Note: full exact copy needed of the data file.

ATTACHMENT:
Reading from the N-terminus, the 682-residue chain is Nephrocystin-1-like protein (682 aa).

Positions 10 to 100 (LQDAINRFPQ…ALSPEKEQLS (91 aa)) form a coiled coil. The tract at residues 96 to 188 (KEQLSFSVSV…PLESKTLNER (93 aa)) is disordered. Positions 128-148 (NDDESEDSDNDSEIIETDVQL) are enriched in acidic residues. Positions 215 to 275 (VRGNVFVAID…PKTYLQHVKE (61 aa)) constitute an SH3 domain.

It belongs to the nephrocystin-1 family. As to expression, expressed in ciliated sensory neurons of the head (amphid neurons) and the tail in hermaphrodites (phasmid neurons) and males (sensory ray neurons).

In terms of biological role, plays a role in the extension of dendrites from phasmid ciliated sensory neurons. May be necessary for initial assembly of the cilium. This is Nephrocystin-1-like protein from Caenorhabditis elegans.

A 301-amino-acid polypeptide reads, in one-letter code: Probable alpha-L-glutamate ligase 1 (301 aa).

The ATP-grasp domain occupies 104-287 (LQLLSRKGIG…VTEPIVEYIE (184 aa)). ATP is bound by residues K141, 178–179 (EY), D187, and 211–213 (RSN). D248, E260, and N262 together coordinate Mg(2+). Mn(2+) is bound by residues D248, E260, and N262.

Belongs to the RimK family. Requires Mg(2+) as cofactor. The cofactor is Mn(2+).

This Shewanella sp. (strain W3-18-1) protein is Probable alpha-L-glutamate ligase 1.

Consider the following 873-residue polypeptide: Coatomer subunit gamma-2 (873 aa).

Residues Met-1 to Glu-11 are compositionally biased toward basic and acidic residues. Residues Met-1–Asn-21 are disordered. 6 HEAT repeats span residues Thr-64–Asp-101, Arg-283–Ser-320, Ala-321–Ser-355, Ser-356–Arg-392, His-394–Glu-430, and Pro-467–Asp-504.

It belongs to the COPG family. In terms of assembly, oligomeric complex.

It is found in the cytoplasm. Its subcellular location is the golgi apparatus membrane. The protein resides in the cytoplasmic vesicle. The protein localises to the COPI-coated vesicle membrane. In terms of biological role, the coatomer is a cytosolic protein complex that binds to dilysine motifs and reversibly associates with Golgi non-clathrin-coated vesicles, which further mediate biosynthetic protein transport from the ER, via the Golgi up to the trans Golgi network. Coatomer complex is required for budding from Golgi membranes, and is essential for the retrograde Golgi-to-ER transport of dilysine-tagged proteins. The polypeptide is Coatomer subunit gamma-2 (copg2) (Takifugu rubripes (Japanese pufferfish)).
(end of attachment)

Reading from the N-terminus, the 682-residue chain is Nephrocystin-1-like protein (682 aa).

Positions 10 to 100 (LQDAINRFPQ…ALSPEKEQLS (91 aa)) form a coiled coil. The tract at residues 96 to 188 (KEQLSFSVSV…PLESKTLNER (93 aa)) is disordered. Positions 128-148 (NDDESEDSDNDSEIIETDVQL) are enriched in acidic residues. Positions 215 to 275 (VRGNVFVAID…PKTYLQHVKE (61 aa)) constitute an SH3 domain.

It belongs to the nephrocystin-1 family. As to expression, expressed in ciliated sensory neurons of the head (amphid neurons) and the tail in hermaphrodites (phasmid neurons) and males (sensory ray neurons).

In terms of biological role, plays a role in the extension of dendrites from phasmid ciliated sensory neurons. May be necessary for initial assembly of the cilium. This is Nephrocystin-1-like protein from Caenorhabditis elegans.

A 301-amino-acid polypeptide reads, in one-letter code: Probable alpha-L-glutamate ligase 1 (301 aa).

The ATP-grasp domain occupies 104-287 (LQLLSRKGIG…VTEPIVEYIE (184 aa)). ATP is bound by residues K141, 178–179 (EY), D187, and 211–213 (RSN). D248, E260, and N262 together coordinate Mg(2+). Mn(2+) is bound by residues D248, E260, and N262.

Belongs to the RimK family. Requires Mg(2+) as cofactor. The cofactor is Mn(2+).

This Shewanella sp. (strain W3-18-1) protein is Probable alpha-L-glutamate ligase 1.

Consider the following 873-residue polypeptide: Coatomer subunit gamma-2 (873 aa).

Residues Met-1 to Glu-11 are compositionally biased toward basic and acidic residues. Residues Met-1–Asn-21 are disordered. 6 HEAT repeats span residues Thr-64–Asp-101, Arg-283–Ser-320, Ala-321–Ser-355, Ser-356–Arg-392, His-394–Glu-430, and Pro-467–Asp-504.

It belongs to the COPG family. In terms of assembly, oligomeric complex.

It is found in the cytoplasm. Its subcellular location is the golgi apparatus membrane. The protein resides in the cytoplasmic vesicle. The protein localises to the COPI-coated vesicle membrane. In terms of biological role, the coatomer is a cytosolic protein complex that binds to dilysine motifs and reversibly associates with Golgi non-clathrin-coated vesicles, which further mediate biosynthetic protein transport from the ER, via the Golgi up to the trans Golgi network. Coatomer complex is required for budding from Golgi membranes, and is essential for the retrograde Golgi-to-ER transport of dilysine-tagged proteins. The polypeptide is Coatomer subunit gamma-2 (copg2) (Takifugu rubripes (Japanese pufferfish)).